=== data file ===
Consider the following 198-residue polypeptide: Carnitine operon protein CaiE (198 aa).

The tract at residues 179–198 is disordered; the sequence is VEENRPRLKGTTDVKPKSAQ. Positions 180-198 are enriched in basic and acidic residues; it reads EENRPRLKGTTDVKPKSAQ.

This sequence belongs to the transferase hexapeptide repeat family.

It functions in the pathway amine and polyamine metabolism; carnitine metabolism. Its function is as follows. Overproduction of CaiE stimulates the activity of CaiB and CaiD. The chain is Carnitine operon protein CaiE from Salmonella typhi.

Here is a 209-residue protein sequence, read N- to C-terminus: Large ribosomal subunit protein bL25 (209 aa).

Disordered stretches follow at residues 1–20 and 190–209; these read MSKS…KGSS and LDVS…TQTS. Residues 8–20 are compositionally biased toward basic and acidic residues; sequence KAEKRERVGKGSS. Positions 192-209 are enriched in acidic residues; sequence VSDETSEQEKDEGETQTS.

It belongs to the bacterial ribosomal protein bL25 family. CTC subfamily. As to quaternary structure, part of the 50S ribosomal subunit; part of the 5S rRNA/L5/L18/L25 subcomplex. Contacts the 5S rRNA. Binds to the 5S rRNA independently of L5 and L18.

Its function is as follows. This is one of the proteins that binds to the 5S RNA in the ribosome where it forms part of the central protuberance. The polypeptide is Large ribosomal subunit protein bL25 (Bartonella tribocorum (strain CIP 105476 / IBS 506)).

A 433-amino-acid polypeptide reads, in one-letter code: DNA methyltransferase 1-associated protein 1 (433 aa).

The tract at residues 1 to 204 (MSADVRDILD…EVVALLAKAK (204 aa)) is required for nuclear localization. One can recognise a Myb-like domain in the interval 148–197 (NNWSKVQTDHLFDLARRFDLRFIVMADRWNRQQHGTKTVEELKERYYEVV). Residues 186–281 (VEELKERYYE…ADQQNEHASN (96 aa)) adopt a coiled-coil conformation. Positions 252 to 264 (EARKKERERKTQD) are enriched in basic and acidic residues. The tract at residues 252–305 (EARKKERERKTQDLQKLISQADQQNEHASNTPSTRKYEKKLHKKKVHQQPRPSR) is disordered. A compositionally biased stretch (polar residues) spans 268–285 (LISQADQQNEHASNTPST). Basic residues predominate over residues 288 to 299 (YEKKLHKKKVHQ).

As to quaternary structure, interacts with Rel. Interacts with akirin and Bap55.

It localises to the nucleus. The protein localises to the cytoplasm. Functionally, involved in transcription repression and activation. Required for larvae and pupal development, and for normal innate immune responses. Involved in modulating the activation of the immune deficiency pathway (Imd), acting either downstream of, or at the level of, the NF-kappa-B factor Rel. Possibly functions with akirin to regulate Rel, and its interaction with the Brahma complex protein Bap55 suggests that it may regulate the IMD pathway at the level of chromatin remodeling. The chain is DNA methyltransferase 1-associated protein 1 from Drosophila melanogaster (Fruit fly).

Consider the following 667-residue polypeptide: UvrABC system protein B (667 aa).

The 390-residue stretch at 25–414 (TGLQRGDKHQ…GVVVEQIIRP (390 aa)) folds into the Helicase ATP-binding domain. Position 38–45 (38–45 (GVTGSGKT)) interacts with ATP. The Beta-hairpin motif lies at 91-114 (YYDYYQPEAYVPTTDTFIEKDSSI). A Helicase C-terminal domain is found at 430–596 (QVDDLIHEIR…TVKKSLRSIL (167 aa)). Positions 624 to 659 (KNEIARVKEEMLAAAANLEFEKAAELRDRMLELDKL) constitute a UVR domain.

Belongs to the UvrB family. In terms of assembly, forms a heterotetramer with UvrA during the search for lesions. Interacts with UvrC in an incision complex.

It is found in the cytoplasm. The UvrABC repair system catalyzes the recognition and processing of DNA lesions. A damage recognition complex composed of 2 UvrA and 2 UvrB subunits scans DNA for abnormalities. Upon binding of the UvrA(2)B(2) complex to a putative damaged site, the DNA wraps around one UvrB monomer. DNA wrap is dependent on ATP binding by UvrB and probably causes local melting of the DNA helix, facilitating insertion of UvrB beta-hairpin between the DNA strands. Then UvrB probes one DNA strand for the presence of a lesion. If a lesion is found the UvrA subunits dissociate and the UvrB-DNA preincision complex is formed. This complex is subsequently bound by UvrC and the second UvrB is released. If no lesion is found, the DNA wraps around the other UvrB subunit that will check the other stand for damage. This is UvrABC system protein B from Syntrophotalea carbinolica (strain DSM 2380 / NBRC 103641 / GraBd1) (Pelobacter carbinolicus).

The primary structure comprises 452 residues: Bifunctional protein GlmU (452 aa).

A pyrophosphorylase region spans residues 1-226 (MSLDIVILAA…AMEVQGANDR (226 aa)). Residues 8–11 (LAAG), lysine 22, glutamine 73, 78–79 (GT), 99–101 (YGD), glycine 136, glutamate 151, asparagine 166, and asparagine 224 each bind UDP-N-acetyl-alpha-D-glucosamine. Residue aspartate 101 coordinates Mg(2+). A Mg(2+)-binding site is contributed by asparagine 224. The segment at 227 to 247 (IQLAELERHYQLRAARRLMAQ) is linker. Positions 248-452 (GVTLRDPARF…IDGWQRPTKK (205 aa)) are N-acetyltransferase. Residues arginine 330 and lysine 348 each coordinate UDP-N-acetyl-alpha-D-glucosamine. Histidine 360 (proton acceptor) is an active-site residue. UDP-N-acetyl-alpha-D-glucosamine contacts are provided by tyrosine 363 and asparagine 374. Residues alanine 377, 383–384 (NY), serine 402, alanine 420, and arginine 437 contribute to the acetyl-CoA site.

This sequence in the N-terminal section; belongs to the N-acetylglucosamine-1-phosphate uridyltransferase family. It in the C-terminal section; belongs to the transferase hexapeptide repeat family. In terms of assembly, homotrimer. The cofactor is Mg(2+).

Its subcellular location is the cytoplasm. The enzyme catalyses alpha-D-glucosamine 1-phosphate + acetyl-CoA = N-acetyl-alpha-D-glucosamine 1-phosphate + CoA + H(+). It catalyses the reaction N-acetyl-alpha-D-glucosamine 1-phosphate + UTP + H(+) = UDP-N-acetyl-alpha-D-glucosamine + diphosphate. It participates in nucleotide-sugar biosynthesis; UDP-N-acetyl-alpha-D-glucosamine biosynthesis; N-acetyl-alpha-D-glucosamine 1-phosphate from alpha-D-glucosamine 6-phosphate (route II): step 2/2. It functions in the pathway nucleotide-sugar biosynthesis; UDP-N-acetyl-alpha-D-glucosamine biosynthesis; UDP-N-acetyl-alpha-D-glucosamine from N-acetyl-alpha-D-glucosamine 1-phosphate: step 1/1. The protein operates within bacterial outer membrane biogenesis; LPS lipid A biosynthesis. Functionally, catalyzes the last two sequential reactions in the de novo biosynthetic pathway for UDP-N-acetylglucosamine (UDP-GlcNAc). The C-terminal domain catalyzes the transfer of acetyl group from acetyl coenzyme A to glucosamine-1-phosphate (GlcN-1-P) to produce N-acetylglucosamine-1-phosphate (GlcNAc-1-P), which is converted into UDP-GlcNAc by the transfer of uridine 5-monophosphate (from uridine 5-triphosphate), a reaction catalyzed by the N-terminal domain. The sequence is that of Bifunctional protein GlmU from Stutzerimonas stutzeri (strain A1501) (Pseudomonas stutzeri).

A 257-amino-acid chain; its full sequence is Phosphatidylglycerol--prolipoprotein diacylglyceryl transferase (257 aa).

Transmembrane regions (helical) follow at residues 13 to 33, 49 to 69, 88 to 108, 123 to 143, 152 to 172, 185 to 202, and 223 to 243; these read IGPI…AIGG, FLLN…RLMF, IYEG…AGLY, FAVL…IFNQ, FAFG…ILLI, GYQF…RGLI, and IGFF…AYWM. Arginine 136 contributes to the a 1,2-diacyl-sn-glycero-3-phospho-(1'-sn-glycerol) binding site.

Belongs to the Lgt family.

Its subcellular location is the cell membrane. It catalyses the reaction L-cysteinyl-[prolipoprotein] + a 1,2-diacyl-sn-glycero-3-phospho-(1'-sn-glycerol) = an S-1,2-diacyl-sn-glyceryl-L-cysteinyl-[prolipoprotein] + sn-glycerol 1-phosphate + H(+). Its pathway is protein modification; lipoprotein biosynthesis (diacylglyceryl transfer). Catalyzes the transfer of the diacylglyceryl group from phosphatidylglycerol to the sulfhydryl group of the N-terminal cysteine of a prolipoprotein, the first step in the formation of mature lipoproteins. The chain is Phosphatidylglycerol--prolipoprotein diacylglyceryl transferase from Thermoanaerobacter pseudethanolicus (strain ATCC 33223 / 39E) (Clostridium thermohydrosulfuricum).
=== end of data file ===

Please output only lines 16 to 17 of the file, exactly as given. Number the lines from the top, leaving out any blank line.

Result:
It is found in the cytoplasm. The UvrABC repair system catalyzes the recognition and processing of DNA lesions. A damage recognition complex composed of 2 UvrA and 2 UvrB subunits scans DNA for abnormalities. Upon binding of the UvrA(2)B(2) complex to a putative damaged site, the DNA wraps around one UvrB monomer. DNA wrap is dependent on ATP binding by UvrB and probably causes local melting of the DNA helix, facilitating insertion of UvrB beta-hairpin between the DNA strands. Then UvrB probes one DNA strand for the presence of a lesion. If a lesion is found the UvrA subunits dissociate and the UvrB-DNA preincision complex is formed. This complex is subsequently bound by UvrC and the second UvrB is released. If no lesion is found, the DNA wraps around the other UvrB subunit that will check the other stand for damage. This is UvrABC system protein B from Syntrophotalea carbinolica (strain DSM 2380 / NBRC 103641 / GraBd1) (Pelobacter carbinolicus).

The primary structure comprises 452 residues: Bifunctional protein GlmU (452 aa).